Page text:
Chicken Church and Candlelight Confessions

Najera to Granon
Sunday 9 November

We went out for breakfast, and my Dutch friend wanted to walk alone, so I gave him a fifteen minute headstart, while I stayed chatting to our South African friend.

Today for some reason I had a real spring in my step. My feet were OK, I bounced down the road as I started in awe at the snow capped mountains in the distance. I soon passed my friend, and bounced ahead. We stopped for a coffee in the next town. His feet too had improved. Were were both feeing good. The day was sparkling and the surrounding colours were vibrant.

We had arranged to meet my brother in the next town, Ciruena, as he had flown out from Australia to walk with me for a week, to celebrate my upcoming birthday. We approached the town, that was probably the ugliest we had encountered in Spain – large seemingly abandon apartment blocks, many with for sale signs. Continuing onto the older part of town, we found the bar where my brother was. We ate a Russian salad, and had a glass if vino, before we headed into Santo Dominigo de Calzada. It was nice to catch up with my brother, and we chatted happily telling him all about my trip so far.

Santo Dominigo de Calzada had a large Cathedral that is famous for a legend involving chickens. There is a rather bizarre hen house inside the church. The cathedral was a museum, and we had to buy tickets to go inside. The ticket office was full of all sorts of chicken merchandising. Bizarre. The cathedral was beautiful, austere, with a contemporary interior renovation. The gilt decorated hen house was high up built into the wall, overlooking the tomb of, it contained two fat white chickens.

We were hungry, so went to a nearby Resturant for the menu. Second lunch. Service was slow, but we had time, as we only had another seven kilometers to walk to Granon, our destination for tonight. Santo Dominigo de Calzada was the traditional stop in both of our guidebooks, but we had both received separate messages from different friends that the Albergue at Granon was rather special, and worth continuing onto. It was in the church, and we were all unsure what to expect.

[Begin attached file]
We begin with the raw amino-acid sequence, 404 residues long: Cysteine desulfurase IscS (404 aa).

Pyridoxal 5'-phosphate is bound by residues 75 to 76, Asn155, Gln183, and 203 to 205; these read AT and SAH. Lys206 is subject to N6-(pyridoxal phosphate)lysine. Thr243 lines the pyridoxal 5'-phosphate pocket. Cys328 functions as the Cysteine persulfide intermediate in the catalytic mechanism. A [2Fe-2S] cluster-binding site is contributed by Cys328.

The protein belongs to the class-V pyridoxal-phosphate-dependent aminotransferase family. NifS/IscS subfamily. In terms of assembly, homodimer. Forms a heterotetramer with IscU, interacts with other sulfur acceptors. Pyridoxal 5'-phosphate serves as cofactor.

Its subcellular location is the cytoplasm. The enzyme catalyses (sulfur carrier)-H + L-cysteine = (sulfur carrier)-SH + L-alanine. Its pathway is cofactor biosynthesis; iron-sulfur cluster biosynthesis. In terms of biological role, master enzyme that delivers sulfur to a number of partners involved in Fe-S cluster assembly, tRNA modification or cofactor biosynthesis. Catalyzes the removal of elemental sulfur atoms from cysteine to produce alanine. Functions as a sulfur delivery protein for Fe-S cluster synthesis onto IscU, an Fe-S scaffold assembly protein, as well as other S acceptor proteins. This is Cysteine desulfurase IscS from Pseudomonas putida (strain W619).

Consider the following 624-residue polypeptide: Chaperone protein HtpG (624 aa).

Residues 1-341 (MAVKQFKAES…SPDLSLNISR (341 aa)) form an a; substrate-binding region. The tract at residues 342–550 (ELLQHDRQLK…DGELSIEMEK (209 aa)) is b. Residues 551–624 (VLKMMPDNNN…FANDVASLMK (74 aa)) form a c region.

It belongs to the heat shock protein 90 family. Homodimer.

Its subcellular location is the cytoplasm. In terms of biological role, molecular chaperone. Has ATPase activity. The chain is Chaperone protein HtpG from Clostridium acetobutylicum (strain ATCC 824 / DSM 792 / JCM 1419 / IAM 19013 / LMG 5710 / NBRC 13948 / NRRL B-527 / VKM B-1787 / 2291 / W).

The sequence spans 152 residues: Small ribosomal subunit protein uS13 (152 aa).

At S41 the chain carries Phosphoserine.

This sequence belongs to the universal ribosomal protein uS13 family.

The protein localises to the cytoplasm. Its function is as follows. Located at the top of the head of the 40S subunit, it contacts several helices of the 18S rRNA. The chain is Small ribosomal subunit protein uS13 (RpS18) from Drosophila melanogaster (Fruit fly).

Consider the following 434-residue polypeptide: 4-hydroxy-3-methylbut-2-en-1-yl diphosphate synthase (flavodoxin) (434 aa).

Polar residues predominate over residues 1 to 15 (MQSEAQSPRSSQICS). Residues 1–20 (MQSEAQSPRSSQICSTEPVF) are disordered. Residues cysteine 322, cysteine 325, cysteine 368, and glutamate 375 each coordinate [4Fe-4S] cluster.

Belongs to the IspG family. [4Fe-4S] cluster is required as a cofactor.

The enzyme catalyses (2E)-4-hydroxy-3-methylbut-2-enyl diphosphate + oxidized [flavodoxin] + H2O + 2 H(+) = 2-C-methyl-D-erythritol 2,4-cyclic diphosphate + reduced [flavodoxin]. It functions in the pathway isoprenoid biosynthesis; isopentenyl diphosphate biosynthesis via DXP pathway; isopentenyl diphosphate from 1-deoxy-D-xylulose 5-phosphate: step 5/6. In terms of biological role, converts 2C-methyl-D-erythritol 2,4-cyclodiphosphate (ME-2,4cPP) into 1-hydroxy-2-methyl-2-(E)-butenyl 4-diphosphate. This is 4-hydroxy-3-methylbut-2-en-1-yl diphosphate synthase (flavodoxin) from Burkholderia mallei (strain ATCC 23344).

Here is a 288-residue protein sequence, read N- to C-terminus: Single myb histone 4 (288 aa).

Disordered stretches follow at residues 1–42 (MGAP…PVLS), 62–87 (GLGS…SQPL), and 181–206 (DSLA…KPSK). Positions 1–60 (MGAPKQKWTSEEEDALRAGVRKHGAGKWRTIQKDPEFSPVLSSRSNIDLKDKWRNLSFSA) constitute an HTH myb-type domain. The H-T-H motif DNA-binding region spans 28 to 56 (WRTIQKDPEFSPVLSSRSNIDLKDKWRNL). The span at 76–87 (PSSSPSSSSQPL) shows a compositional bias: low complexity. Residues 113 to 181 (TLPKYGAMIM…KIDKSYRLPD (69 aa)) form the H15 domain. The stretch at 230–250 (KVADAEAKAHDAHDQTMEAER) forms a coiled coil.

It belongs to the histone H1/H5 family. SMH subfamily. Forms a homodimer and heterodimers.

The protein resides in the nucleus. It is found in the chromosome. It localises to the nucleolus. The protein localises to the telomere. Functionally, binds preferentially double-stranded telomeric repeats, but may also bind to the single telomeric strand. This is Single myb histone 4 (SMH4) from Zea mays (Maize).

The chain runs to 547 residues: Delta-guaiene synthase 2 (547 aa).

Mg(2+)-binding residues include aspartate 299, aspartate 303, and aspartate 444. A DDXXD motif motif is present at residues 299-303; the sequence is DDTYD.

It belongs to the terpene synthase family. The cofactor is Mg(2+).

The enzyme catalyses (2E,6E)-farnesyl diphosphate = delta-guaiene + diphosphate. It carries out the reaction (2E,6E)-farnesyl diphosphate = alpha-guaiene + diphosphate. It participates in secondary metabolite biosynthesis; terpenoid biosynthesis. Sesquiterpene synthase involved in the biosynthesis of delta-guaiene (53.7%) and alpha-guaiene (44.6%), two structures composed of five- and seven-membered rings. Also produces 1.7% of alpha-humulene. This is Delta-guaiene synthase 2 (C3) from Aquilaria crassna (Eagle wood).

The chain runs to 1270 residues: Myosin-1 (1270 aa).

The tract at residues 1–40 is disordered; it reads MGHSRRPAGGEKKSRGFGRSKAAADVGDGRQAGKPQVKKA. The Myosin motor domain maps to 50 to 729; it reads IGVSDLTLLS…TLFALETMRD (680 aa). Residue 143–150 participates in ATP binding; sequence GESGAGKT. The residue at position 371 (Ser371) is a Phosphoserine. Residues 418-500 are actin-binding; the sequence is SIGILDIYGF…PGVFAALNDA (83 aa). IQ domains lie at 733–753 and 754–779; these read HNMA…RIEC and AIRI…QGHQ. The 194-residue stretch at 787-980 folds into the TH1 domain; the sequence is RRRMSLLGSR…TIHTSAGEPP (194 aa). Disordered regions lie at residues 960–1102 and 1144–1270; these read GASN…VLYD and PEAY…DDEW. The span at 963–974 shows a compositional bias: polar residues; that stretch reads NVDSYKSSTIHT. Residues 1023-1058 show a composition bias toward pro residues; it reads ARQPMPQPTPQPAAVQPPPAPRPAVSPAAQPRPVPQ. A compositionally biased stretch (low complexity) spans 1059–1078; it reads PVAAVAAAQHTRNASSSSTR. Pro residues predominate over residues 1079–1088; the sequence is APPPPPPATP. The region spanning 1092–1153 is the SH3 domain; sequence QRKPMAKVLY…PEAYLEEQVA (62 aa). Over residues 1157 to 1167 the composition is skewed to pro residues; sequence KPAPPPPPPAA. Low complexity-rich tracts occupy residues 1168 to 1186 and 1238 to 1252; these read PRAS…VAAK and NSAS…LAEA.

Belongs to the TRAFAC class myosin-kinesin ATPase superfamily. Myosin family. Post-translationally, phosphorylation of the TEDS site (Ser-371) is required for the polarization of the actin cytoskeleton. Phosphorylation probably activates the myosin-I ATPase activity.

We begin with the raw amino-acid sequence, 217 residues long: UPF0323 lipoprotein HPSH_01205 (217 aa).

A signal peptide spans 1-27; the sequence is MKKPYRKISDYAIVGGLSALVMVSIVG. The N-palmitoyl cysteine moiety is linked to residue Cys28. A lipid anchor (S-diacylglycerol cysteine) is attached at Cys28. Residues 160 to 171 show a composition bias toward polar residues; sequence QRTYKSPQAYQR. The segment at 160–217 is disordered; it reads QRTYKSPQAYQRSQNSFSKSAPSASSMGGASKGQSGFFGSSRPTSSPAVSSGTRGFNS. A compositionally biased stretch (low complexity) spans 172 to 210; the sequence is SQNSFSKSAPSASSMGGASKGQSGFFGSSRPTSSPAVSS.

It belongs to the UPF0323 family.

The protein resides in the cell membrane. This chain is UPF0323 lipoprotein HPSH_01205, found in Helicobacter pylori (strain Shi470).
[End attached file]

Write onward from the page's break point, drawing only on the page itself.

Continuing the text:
As lunch had taken some time, we arrived as it was getting dark. We entered the stone spiraling staircase into the warm and inviting room. The fire was roaring and others were sitting around a long table, with some playing chess by the fire. We were directed upstairs to the small attic room, where there were mats to sleep on.
We sorted out our sleeping space, showered and then dinner was served. This hostel was open to all and included dinner and breakfast for whatever you wished to donate. It was run by a very welcoming group of volunteers. Although the other pilgrims were all very friendly, they had also been traveling together as a group, and we felt a little out of place, as though we were intruding a little. We were fed a hearty meal of salad, bean soup (which was too porky for me), baked apple and chocolate slices, with the obligatory vino tino.

After dinner we were all ushered though a small door that entered into the church, to the area above where the choir would be. We could see over the darkened interior, and the gilt alter below. One of our group was strumming some music on a guitar. There were candles lit, and we were seated in the carved choristers chairs for prayers. Were were then handed a large candle, which we were told had passed through more than 7,000 pilgrims hands, and asked to say what the Camino was for us. We were able to speak in our mother tongue, but as mine is English, felt embarrassed that most would understand. I considered speaking in Indonesian, but that would have been cheating. I could only think in cliches, and said that as I walked the Camino I was thankful for having enough love, enough hope and enough freedom, and that I was very aware that many others were denied such privileges. There is truth in cliche. The candle continued down the line. We all then stood, held hands, said more prayers, then hugged one another. It was a lovely ceremony, perhaps a little awkward. Later both my Dutch friend and I commented that we would have been nice to have shared this with our other friends, rather than some people we had just met. I assured my brother that it was rather different from our other experiences on the Camino, and he hadn’t joined some new cult.

After the ceremony we remained in the church to be entertained by another of the group playing guitar. The acoustics were amazing, and it was enchanting. We returned to the hostel and bed.


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